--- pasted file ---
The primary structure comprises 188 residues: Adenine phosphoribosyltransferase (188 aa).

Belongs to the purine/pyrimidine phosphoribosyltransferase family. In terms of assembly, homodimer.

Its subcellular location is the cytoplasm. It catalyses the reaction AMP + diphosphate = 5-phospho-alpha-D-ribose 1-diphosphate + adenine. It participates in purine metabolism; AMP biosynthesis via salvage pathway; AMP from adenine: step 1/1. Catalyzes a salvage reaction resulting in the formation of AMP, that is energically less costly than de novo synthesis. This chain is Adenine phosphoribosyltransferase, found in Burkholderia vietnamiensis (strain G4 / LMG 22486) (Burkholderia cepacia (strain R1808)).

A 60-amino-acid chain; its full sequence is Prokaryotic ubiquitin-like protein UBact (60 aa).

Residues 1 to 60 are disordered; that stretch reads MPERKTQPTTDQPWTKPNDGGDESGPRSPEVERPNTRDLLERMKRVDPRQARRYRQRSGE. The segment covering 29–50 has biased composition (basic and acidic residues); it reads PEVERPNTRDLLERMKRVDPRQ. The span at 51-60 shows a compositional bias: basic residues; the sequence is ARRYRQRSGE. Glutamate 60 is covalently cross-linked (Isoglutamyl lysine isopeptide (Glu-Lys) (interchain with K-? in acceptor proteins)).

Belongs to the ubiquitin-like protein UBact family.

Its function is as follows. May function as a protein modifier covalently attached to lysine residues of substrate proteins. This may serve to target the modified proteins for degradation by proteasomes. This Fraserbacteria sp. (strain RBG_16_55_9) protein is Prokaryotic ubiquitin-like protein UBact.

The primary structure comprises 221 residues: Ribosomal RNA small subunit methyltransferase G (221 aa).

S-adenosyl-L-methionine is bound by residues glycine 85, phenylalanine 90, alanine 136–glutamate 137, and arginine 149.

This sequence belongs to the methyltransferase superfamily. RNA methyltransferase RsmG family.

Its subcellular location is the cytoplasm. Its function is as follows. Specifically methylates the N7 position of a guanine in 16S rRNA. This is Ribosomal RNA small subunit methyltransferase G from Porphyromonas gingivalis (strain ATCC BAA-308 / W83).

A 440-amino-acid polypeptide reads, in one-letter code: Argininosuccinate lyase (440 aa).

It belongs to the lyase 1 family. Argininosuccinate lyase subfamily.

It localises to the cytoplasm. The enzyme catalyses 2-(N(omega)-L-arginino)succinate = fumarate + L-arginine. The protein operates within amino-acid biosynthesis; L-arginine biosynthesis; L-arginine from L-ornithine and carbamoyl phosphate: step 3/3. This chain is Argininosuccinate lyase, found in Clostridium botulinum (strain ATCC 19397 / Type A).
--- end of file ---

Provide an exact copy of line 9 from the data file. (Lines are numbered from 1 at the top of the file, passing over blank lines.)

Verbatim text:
S-adenosyl-L-methionine is bound by residues glycine 85, phenylalanine 90, alanine 136–glutamate 137, and arginine 149.